Skip to main content Skip to main navigation menu Skip to site footer

Four rooted maxillary third molar: a case report of a rare clinical presentation

  • Babatunde O. Bamgbose ,
  • Mohammad A. Kaura ,
  • Anas I. Yahaya ,

Abstract

Objective: Maxillary molars are known to have three roots (two buccal and one palatal) and the occurrence of four-rooted maxillary molars is uncommon. Maxillary teeth with accessory roots have been classified into four categories based on root configurations. The presence of an accessory root may complicate an otherwise routine exodontia of the maxillary third molar, especially because of the proximity of the floor of the maxillary antrum and the maxillary tuberosity.Methods: A 35 year old male patient was referred to the Oral Diagnostic Sciences Clinic from the Ear Nose and Throat (ENT) Clinic on account of right-sided facial pain of one-month duration. Intraoral examination, revealed a carious maxillary right third molar that was tender to percussion. Periapical radiograph revealed large coronal radiolucency involving the distal half of the tooth with extension into the distal pulp horn. The portrayed outlines of the roots showed two buccal roots and the outlines of what appears to be two straight palatal roots.Results: Socket extraction of the maxillary third molar under local anaesthesia.Conclusion: In clinical practice of endodontics and oral surgery, it is good practice to anticipate the likely presence of an accessory root on a maxillary molar in order to avoid post-operative complications following treatment.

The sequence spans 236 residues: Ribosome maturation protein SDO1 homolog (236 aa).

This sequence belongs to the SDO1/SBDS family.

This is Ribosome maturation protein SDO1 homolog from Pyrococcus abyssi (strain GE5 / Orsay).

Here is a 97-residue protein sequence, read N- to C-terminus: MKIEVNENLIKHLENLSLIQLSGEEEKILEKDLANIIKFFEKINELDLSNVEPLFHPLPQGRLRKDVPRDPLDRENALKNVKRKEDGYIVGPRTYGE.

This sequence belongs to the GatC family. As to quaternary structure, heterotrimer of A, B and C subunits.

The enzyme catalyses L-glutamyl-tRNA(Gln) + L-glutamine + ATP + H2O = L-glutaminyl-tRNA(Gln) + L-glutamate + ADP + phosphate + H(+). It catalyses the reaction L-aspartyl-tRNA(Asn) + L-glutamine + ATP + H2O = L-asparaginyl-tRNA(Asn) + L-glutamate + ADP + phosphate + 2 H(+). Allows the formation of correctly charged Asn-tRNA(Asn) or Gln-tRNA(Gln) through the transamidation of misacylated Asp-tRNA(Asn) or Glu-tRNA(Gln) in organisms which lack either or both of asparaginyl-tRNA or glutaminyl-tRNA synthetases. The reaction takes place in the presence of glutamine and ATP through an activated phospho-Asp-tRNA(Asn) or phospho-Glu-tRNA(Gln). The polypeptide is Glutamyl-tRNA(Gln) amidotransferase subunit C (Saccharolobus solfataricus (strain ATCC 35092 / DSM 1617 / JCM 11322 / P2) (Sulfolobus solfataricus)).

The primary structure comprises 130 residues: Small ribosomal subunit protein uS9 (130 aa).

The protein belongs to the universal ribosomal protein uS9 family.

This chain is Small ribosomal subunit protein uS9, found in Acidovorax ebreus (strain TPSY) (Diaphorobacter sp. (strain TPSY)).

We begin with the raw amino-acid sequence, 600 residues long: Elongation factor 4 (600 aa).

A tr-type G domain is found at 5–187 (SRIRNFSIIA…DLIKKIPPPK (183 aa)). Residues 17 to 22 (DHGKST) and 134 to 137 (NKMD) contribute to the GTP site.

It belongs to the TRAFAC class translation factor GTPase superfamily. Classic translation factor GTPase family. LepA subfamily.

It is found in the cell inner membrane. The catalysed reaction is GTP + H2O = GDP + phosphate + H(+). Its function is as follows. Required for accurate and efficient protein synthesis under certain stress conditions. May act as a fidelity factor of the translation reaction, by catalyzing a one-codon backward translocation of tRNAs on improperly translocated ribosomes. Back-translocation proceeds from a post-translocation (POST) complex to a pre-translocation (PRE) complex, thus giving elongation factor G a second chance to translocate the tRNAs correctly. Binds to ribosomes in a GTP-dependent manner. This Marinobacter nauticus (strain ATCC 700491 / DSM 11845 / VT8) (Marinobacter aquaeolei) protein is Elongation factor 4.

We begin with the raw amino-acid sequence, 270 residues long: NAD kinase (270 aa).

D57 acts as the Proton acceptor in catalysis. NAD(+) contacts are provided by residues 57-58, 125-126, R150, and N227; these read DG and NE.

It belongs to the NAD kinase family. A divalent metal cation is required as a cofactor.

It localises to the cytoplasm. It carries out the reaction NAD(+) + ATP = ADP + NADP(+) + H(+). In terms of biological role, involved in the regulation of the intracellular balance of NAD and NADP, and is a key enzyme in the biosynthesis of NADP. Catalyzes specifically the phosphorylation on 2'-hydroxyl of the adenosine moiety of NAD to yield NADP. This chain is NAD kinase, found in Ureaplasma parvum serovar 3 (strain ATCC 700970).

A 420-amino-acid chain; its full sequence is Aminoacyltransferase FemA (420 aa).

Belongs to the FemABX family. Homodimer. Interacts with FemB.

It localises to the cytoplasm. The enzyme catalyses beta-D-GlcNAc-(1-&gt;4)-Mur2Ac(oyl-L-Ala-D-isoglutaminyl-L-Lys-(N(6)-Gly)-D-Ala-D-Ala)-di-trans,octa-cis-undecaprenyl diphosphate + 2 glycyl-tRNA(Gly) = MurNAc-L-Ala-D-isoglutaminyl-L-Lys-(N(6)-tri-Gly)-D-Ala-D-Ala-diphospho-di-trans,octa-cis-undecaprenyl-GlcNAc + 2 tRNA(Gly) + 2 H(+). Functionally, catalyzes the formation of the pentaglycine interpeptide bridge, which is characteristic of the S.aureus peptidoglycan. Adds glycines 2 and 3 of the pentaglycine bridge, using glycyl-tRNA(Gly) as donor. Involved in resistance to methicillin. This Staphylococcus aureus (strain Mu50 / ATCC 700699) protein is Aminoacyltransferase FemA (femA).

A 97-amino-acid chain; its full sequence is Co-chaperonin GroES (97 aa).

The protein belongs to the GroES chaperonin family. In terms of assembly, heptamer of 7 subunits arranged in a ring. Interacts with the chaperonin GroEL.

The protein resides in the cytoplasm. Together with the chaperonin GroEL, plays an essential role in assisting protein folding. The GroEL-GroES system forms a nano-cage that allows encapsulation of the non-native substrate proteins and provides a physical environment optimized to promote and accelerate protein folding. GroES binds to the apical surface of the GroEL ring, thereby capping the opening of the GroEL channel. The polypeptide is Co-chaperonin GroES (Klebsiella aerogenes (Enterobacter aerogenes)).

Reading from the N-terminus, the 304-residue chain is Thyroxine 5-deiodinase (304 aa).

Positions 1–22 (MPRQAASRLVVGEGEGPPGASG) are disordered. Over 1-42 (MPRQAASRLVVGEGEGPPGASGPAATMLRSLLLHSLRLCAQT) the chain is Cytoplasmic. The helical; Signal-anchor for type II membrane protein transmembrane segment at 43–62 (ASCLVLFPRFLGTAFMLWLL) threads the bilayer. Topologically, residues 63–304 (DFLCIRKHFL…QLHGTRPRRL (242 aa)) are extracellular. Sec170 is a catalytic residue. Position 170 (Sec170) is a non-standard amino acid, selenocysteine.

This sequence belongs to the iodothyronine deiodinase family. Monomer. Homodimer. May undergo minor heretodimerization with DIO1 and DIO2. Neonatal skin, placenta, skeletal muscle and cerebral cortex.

Section

References

  1. Libfeld H, Rostein I. Incidence of four-rooted maxillary
  2. second molars: literature review and radiographic survey
  3. of 1200 teeth. J Endod 1989;15: 129-131.
  4. Kottoor J, Velmurugan N, Ballal S, Roy A. Four-Rooted
  5. maxillary first molar having c-shaped palatal root canal
  6. morphology evaluated using cone-beam computerized
  7. tomography: a case report. Oral Surg Oral Med Oral
  8. Pathol Oral Radiol Endod 2011;111: e41-45.
  9. Vertucci FJ. Root canal morphology and its relationship
  10. to endodontic procedures. Endod Topics 2005;10: 3-29.
  11. Cleghorn BM, Christie WH, Dong CC. Root and root
  12. canal morphology of the human permanent maxillary first
  13. molar: a literature review. J Endod 2006;32: 813-821
  14. Turp JC, Alt KW. Anatomy and morphology of human
  15. teeth. In: Alt KW, Rosing FW, Teschler-Nicola M,
  16. editors. Dental Anthropology. Fundamentals, Limits
  17. and prospects. Austria: Springer; 1998. p. 71-94.
  18. Christie WH, Peikoff MD, Fogel HM. Maxillary molars
  19. with two palatal roots: a retrospective clinical study.
  20. J Endod 1991;17: 80-84
  21. Carlsen O, Alexendersen V. Radix mesiolingualis and
  22. radix distolingualis in a collection of permanent maxillary
  23. molars. Acto Odontol Scand 2000;58: 229-236
  24. Ahmed HM, Abbott PV. Accessory roots in maxillary
  25. molar teeth: a review and endodontic considerations.
  26. Aust Dent J 2012;57: 123-131
  27. Calberson FL, De Moor RJ, Deroose CA. The radix entomolaris
  28. and paramolaris: clinical approach in endodontics.
  29. J Endod 2007;33: 58-63.

How to Cite

Bamgbose, B. O., Kaura, M. A., & Yahaya, A. I. (2018). Four rooted maxillary third molar: a case report of a rare clinical presentation. Journal of Dentomaxillofacial Science, 3(2), 126–128. https://doi.org/10.15562/jdmfs.v3i2.751

HTML
634

Total
859

Share

Search Panel

Most read articles by the same author(s)